Georgia Tech Researchers Among Co-Authors of “Georgia Climate Research Roadmap”

Three Georgia Tech researchers are members of a transdisciplinary team of experts from across Georgia who have released the "Georgia Climate Research Roadmap." They are Brook Byers Professor Marilyn Brown (Regents Professor, School of Public Policy), Brook Byers Institute for Sustainable Systems (BBISS) Fellow Daniel Matisoff (Associate Professor, School of Public Policy), and former BBISS Fellow Kim Cobb (Georgia Power Chair and ADVANCE Professor, School of Earth and Atmospheric Sciences).  Also on the team is Jean-Ann James, a Georgia Tech Alum and former BBISS Post-Doctoral Fellow, now with the Turner Foundation.

The Roadmap is designed to help policymakers, researchers, and citizens to better understand how climate change is likely to unfold in Georgia, and what can be done to address these issues.  It consists of a list of 40 key research questions grouped across themes such as water, coastal Georgia, agriculture, health, and energy.  “We have taken an important first step towards ensuring the continued prosperity and well-being of all Georgians in the face of climate change,” said Kim Cobb.  Several of the questions also consider issues related to equity and at-risk communities.  The Roadmap, published in the journal Environmental Management, is an initiative of the Georgia Climate Project.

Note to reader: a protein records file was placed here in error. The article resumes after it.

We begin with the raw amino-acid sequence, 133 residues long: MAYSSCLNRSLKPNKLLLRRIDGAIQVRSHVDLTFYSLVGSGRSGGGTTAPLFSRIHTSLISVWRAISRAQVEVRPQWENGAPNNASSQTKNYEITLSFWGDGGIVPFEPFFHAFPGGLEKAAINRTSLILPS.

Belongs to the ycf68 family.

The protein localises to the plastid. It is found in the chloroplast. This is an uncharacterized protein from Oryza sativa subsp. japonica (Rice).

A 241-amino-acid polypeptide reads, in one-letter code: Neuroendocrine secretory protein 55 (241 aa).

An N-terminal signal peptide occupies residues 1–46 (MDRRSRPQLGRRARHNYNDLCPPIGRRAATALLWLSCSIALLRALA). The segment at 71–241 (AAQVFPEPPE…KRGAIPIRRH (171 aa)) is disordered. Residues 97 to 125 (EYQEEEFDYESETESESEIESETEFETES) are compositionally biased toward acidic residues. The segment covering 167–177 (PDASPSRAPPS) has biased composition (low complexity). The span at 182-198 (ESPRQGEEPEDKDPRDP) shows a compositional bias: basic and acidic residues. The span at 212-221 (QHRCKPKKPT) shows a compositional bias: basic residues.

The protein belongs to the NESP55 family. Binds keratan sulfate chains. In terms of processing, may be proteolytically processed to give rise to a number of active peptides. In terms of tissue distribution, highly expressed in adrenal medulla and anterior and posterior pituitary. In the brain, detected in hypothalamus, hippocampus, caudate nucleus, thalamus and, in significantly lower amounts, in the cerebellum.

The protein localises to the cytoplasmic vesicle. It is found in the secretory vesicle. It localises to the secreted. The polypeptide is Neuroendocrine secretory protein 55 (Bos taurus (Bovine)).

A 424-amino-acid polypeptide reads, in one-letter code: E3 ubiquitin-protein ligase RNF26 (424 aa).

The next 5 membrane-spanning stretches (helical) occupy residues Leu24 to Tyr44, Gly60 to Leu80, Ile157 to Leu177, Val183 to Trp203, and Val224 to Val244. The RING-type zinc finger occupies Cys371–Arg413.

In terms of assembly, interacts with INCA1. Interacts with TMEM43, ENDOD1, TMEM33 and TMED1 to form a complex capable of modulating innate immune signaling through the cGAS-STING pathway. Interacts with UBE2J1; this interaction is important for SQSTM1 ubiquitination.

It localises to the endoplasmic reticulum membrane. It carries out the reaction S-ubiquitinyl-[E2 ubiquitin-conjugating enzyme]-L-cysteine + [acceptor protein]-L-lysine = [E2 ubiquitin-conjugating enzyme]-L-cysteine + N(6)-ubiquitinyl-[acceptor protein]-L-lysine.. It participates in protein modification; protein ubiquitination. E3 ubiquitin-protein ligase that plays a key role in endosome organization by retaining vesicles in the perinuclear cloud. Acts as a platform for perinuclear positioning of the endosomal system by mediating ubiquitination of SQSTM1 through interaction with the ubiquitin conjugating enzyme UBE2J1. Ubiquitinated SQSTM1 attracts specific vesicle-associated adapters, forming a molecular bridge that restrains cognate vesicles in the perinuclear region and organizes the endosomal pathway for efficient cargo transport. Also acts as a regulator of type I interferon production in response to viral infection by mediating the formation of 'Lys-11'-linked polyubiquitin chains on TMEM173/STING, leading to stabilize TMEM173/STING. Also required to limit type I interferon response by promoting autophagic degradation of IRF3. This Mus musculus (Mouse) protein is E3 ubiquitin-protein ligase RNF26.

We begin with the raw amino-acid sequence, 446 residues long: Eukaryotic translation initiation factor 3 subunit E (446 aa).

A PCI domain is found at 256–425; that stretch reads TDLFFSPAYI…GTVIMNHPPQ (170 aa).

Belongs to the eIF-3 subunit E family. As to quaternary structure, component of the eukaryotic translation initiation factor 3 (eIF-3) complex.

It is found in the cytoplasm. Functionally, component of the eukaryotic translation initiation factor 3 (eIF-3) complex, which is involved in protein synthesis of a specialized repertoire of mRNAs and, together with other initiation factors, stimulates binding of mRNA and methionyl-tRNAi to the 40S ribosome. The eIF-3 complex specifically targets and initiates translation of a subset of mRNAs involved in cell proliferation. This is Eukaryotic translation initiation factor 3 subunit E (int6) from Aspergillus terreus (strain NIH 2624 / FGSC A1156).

The Roadmap was developed by a team of 41 co-authors from academia, government, non-governmental organizations, and industry.  The team sorted through a list of 180 questions that were submitted by experts across the state through an online solicitation process. "To our knowledge, we are the first to use this novel research prioritization methodology on such a complex cross-cutting issue at the state level," said Marilyn Brown.

The Georgia Climate Research Roadmap does not end with the publication of the 40 questions.  The initiative and website will serve as the basis for a climate information portal that will provide easy access to information on climate impacts and solutions in Georgia as more research and work is performed.  “Getting researchers and practitioners to converge on a set of policy and research priorities is a huge accomplishment and is great for our state. I hope that the Roadmap seeds a variety of collaborative research and policy efforts that can build on our momentum,” said Daniel Matisoff.

The Georgia Climate Project is a multi-year effort to improve understanding of climate impacts and solutions in Georgia, and lay the groundwork for the state and its residents to take effective, science-based climate action.  The state-wide consortium was founded by Emory University, the Georgia Institute of Technology, and the University of Georgia.  The Georgia Climate Research Roadmap is a non-partisan initiative which aims to foster discussion about how climate change affects Georgia and what can be done about it.

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Brent Verrill, Communications Manager, BBISS